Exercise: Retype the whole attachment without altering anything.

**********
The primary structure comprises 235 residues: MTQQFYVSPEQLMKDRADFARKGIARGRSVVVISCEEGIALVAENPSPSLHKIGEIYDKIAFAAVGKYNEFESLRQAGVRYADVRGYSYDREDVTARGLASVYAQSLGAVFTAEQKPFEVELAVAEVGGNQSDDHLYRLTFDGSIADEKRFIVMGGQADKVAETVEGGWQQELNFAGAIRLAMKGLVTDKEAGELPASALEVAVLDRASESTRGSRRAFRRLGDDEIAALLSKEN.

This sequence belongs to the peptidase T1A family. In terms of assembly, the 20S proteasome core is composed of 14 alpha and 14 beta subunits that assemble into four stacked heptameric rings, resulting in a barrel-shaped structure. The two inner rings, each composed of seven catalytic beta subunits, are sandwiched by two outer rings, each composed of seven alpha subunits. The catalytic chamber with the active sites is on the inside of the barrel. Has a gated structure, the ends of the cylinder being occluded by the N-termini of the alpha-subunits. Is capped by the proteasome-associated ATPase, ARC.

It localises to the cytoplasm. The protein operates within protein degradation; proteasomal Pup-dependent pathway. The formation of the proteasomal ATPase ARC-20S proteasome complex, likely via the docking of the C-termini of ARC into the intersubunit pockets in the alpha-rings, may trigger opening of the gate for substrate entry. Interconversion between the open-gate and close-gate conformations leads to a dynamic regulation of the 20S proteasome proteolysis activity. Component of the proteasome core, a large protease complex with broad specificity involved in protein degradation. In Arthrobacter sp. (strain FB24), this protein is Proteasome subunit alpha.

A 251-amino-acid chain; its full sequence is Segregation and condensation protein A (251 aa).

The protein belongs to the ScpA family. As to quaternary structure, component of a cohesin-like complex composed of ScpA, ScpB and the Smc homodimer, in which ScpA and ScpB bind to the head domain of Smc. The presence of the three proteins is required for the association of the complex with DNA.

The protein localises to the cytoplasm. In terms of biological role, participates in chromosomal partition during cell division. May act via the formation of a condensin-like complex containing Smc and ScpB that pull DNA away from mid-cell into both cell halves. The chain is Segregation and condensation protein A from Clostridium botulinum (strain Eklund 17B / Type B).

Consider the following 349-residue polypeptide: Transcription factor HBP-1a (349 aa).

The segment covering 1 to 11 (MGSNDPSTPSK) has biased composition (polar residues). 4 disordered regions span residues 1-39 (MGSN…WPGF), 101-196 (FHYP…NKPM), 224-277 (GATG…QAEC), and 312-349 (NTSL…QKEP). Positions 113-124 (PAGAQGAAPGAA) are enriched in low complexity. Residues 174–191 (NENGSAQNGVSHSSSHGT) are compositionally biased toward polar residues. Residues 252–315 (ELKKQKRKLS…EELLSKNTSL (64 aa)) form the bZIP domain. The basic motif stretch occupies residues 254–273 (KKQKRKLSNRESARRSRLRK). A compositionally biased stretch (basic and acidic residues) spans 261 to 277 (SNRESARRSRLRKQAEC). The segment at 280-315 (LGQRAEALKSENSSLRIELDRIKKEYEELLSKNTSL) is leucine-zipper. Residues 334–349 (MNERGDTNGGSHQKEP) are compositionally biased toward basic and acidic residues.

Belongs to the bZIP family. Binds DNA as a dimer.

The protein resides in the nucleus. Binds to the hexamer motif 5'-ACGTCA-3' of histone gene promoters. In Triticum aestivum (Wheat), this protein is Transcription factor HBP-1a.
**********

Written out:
The primary structure comprises 235 residues: MTQQFYVSPEQLMKDRADFARKGIARGRSVVVISCEEGIALVAENPSPSLHKIGEIYDKIAFAAVGKYNEFESLRQAGVRYADVRGYSYDREDVTARGLASVYAQSLGAVFTAEQKPFEVELAVAEVGGNQSDDHLYRLTFDGSIADEKRFIVMGGQADKVAETVEGGWQQELNFAGAIRLAMKGLVTDKEAGELPASALEVAVLDRASESTRGSRRAFRRLGDDEIAALLSKEN.

This sequence belongs to the peptidase T1A family. In terms of assembly, the 20S proteasome core is composed of 14 alpha and 14 beta subunits that assemble into four stacked heptameric rings, resulting in a barrel-shaped structure. The two inner rings, each composed of seven catalytic beta subunits, are sandwiched by two outer rings, each composed of seven alpha subunits. The catalytic chamber with the active sites is on the inside of the barrel. Has a gated structure, the ends of the cylinder being occluded by the N-termini of the alpha-subunits. Is capped by the proteasome-associated ATPase, ARC.

It localises to the cytoplasm. The protein operates within protein degradation; proteasomal Pup-dependent pathway. The formation of the proteasomal ATPase ARC-20S proteasome complex, likely via the docking of the C-termini of ARC into the intersubunit pockets in the alpha-rings, may trigger opening of the gate for substrate entry. Interconversion between the open-gate and close-gate conformations leads to a dynamic regulation of the 20S proteasome proteolysis activity. Component of the proteasome core, a large protease complex with broad specificity involved in protein degradation. In Arthrobacter sp. (strain FB24), this protein is Proteasome subunit alpha.

A 251-amino-acid chain; its full sequence is Segregation and condensation protein A (251 aa).

The protein belongs to the ScpA family. As to quaternary structure, component of a cohesin-like complex composed of ScpA, ScpB and the Smc homodimer, in which ScpA and ScpB bind to the head domain of Smc. The presence of the three proteins is required for the association of the complex with DNA.

The protein localises to the cytoplasm. In terms of biological role, participates in chromosomal partition during cell division. May act via the formation of a condensin-like complex containing Smc and ScpB that pull DNA away from mid-cell into both cell halves. The chain is Segregation and condensation protein A from Clostridium botulinum (strain Eklund 17B / Type B).

Consider the following 349-residue polypeptide: Transcription factor HBP-1a (349 aa).

The segment covering 1 to 11 (MGSNDPSTPSK) has biased composition (polar residues). 4 disordered regions span residues 1-39 (MGSN…WPGF), 101-196 (FHYP…NKPM), 224-277 (GATG…QAEC), and 312-349 (NTSL…QKEP). Positions 113-124 (PAGAQGAAPGAA) are enriched in low complexity. Residues 174–191 (NENGSAQNGVSHSSSHGT) are compositionally biased toward polar residues. Residues 252–315 (ELKKQKRKLS…EELLSKNTSL (64 aa)) form the bZIP domain. The basic motif stretch occupies residues 254–273 (KKQKRKLSNRESARRSRLRK). A compositionally biased stretch (basic and acidic residues) spans 261 to 277 (SNRESARRSRLRKQAEC). The segment at 280-315 (LGQRAEALKSENSSLRIELDRIKKEYEELLSKNTSL) is leucine-zipper. Residues 334–349 (MNERGDTNGGSHQKEP) are compositionally biased toward basic and acidic residues.

Belongs to the bZIP family. Binds DNA as a dimer.

The protein resides in the nucleus. Binds to the hexamer motif 5'-ACGTCA-3' of histone gene promoters. In Triticum aestivum (Wheat), this protein is Transcription factor HBP-1a.